3 Necessary Steps You Should Take When Make
A Wooden Case For A Longcase Clock
Making a longcase clock is probably one of the easiest pieces of furniture to make as there is no
complicated jointing to contend with, but there is one or two point you must be aware of before you take on the
1. Buying Timber
So you’re going to need timber but before you go out and buy any let me just say this.
We must remember that one of the most important factors on building a case for a longcase clock is the timber, and
we must remember when these clocks were made in the late seventeenth early eighteenth century the timbers that were
used would have been air dried, meaning the tree was cut down and left to rest for a period of time before being
converted into planks. This allowed for water to escape from the cells.
The planks were then put in stick and left to air dry
until the moisture content came down to 16%, which took approximately one inch per year. The timber could then be used without the
fear of the timber cupping, twisting or moving.
Unfortunately today with our centrally heated houses and double-glazed
windows, furniture made with 16 % moisture content would cup,
split and bend. Therefore timber to be used in furniture in todays world should be kiln dried to
10 or 11% moisture content.
To find kiln dried timbers at a reasonable price is becoming more difficult as most of our furniture industry has
disappeared, and the furniture is of the mass produce pine type, or manufactured with man made boards and coming in
flat pack. There are very few furniture makers making hard wood quality furniture in this country today, therefore
the demand for kiln dried hardwoods is very low and is not financially viable to the big timber merchants whose
main market is in the building industries and mainly concentrate on construction timber. (Soft woods).
2. So I always convert my timber as
1 Buy the timber kiln dried
at 12% moisture
content, and 1-inch thick
planks were possible.
2 Cut the planks to the required
lengths allowing an inch or two at
each end allowing for any dipping on the planer.
3 Put the timber through the planer,
to clean and square.
(If you don’t have circular saw and planer / thicknesser your local joiner will be able to convert the timber for
4 Then stack in the house best place
I’ve found is under the bed.
(Preferably when the lady of the house is shopping)
This will allow the timber to move, and any twisting or cupping can be corrected later.
I know this may seem a lot of messing about and time wasting but believe me this will save you a lot of work and
heart ache and embarrassment, especially if the clock is for somebody else, you don’t want a member of your family
or God forbid a customer to ring you up to tell you the door on the hood or trunk of there beloved clock won’t
close because its bent. Trust me this can be a nightmare, I’ve had to bring clocks back and had to build new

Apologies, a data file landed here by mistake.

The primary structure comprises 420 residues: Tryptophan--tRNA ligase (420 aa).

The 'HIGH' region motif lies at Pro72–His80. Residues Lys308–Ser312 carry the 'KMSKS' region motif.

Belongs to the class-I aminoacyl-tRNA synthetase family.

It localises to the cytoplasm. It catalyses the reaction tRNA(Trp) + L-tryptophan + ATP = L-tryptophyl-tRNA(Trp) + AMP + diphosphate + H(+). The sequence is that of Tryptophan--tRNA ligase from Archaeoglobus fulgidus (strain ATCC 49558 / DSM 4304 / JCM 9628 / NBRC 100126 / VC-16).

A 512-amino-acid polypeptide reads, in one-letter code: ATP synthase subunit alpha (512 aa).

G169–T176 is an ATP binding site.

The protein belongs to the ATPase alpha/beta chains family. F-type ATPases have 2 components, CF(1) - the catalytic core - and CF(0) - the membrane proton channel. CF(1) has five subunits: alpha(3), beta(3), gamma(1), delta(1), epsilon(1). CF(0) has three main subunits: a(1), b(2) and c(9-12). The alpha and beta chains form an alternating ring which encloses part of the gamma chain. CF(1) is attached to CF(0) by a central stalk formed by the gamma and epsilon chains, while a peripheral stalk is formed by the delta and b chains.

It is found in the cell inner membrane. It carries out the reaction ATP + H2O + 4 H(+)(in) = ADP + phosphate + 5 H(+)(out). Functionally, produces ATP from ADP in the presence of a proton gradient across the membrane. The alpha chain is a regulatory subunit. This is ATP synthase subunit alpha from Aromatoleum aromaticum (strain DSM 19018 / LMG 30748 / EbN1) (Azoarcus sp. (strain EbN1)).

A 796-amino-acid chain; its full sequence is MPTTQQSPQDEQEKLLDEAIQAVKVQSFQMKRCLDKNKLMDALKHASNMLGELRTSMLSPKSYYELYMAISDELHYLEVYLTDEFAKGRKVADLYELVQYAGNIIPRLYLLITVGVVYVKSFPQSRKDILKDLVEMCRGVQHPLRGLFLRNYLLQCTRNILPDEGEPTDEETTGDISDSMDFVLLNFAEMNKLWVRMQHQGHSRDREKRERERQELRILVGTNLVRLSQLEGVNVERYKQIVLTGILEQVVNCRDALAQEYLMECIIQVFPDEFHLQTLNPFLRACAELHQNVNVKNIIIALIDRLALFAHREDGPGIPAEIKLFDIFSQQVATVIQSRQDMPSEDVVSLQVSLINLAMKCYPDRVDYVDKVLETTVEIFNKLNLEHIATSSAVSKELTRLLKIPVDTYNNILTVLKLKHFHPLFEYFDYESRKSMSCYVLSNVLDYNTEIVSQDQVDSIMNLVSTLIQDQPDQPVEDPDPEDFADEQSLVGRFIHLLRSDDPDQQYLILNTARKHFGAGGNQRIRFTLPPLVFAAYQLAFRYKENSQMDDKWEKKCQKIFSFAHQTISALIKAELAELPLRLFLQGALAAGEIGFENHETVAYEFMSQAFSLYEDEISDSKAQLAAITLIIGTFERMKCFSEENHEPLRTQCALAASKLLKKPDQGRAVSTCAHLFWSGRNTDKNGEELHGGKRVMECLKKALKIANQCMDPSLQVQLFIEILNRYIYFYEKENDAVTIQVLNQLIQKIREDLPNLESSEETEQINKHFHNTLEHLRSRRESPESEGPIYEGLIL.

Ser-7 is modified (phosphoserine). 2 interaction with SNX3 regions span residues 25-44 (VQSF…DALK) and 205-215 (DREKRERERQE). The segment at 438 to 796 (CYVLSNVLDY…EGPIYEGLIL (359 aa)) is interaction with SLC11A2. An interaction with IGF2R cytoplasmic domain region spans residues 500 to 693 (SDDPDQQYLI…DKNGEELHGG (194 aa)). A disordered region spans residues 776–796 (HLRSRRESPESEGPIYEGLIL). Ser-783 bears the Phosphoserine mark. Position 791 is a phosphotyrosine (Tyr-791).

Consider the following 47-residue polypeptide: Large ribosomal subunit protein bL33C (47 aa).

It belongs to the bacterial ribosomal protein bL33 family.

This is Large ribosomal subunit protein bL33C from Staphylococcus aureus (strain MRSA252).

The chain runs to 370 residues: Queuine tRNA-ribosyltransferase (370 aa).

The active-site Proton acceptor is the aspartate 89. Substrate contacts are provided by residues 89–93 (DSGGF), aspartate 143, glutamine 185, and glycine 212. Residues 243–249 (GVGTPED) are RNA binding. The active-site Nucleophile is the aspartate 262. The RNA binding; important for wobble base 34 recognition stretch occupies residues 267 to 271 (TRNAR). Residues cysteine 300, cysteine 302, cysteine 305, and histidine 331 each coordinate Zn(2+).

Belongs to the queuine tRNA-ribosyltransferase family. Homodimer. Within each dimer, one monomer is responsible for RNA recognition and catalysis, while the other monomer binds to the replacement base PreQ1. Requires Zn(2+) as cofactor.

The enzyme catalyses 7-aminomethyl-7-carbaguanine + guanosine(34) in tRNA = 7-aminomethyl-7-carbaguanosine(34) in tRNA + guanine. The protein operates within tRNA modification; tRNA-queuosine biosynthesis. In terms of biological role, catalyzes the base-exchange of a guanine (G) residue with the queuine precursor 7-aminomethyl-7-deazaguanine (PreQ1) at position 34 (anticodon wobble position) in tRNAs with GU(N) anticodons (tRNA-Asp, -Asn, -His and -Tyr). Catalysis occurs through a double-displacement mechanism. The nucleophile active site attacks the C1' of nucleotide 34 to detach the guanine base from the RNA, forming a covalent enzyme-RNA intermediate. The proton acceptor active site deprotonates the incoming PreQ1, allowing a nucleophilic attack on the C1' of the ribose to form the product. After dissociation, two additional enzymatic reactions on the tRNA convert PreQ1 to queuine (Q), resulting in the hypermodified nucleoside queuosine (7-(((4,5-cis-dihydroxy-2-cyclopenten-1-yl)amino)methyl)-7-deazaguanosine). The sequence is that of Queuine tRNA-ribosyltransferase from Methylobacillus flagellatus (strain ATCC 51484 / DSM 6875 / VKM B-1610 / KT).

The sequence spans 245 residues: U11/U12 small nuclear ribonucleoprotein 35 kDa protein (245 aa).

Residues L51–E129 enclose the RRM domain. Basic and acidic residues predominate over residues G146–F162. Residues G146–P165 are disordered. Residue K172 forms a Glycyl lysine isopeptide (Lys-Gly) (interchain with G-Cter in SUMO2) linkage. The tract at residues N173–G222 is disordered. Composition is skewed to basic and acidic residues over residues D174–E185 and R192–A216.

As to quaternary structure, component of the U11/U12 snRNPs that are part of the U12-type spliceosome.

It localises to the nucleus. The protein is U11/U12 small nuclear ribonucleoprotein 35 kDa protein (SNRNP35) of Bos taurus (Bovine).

It’s very hard on the pocket and pride, so do the job correctly from the start and as in all crafts, if the
foundations are done correctly the top will shine.
3. Movement and Dial.
One of the biggest mistakes I have seen people make over the years when they have been building
a case for a clock is to make the case before having the movement and dial. I think this is because the emphasis is
on the case as a piece of furniture and not as a piece to tell the time. Cost is also a factor.
There is a tendency to think I will make the case first and then buy the movement and dial.
For example when a tutor at a local furniture college rang me to ask if I could come down and help as a number of
students had chosen to make longcase clocks for there yearly project.
They had spent many hours making some beautiful cases with intricate stringing and veneering, they were extremely
good cases. But now found the movements and dials they had bought would not fit. Unfortunately this usually means
major readjustment as it did in this particular case.So always have your dial and movement before you start
building your case.
I know this should be common sense but you would be surprised how many people try it.
The process is always the same when we make a clock case, we draw the clock projecting out from the dial
measurements, through the mask and through the hood door and to the hood, which gives us the correct width for the
clock. Then the measurement is taken from the front of the dial to the back-cock on the movement to give use the
correct depth and proportions for the clock.
Making a longcase clock is probably one of the most gratifying project you can ever take on and
once in place will be a source of satisfaction and pride for you for many years to come as every one who see it
will view it with grate admiration and the clock it’s self will become a much loved and cherished part of the
family for generations to come as grandfather clocks do.
Barry Share is the proprietor of Riversdale Clocks.
He and his son Matthew have been making bespoke cases for longcase clocks
since 1986 and are both holders of advanced furniture qualifications.
Barry and Mat are co-authors in the new case making manual
“Making A Case For A Longcase Clock”
a must read for any one making a case to house an antique movement and dial.
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